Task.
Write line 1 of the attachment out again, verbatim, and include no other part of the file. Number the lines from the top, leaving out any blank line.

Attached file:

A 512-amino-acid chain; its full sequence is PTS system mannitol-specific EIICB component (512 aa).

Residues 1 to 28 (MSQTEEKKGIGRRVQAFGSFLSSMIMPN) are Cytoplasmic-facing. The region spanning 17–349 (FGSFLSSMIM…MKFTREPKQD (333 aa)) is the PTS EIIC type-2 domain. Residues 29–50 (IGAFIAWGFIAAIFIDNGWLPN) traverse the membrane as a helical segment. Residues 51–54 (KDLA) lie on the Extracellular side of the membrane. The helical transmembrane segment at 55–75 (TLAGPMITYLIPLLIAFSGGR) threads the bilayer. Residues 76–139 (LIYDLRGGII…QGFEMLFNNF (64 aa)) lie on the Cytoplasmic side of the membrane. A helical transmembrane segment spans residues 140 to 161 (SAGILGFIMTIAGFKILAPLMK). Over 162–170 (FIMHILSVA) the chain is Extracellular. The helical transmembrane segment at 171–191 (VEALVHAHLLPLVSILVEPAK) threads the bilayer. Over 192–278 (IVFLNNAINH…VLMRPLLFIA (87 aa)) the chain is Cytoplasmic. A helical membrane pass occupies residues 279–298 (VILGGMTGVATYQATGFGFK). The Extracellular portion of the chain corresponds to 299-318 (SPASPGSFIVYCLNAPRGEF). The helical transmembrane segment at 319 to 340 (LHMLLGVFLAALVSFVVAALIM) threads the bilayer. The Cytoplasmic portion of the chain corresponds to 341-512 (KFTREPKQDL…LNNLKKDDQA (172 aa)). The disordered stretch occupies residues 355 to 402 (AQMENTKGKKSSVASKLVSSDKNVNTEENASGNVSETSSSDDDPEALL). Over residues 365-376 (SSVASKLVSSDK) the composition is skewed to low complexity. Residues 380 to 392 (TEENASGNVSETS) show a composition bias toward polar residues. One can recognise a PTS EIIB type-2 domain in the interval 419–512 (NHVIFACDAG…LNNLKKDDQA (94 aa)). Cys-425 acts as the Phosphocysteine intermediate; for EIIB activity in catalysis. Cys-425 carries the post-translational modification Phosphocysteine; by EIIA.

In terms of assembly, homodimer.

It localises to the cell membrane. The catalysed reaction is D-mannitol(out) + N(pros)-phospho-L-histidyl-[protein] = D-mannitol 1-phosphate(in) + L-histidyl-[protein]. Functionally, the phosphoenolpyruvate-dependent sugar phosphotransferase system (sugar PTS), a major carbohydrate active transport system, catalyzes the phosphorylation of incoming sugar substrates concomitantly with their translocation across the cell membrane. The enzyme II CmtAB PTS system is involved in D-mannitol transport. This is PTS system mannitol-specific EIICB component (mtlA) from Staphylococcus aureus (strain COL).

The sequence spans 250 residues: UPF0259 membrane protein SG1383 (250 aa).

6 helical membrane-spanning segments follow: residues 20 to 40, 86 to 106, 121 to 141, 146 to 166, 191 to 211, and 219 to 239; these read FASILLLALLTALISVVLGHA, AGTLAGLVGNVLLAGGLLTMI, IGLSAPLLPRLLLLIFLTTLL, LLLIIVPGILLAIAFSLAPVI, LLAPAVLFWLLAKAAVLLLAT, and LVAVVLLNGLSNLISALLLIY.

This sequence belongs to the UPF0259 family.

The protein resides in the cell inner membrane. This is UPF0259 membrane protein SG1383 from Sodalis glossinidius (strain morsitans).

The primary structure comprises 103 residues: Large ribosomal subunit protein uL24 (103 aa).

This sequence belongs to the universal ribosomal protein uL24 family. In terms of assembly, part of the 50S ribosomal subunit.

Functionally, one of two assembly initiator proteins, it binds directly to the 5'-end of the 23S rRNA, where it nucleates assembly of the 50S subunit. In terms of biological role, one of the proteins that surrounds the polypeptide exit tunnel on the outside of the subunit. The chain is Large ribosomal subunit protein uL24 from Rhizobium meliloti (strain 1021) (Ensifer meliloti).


A 512-amino-acid chain; its full sequence is PTS system mannitol-specific EIICB component (512 aa).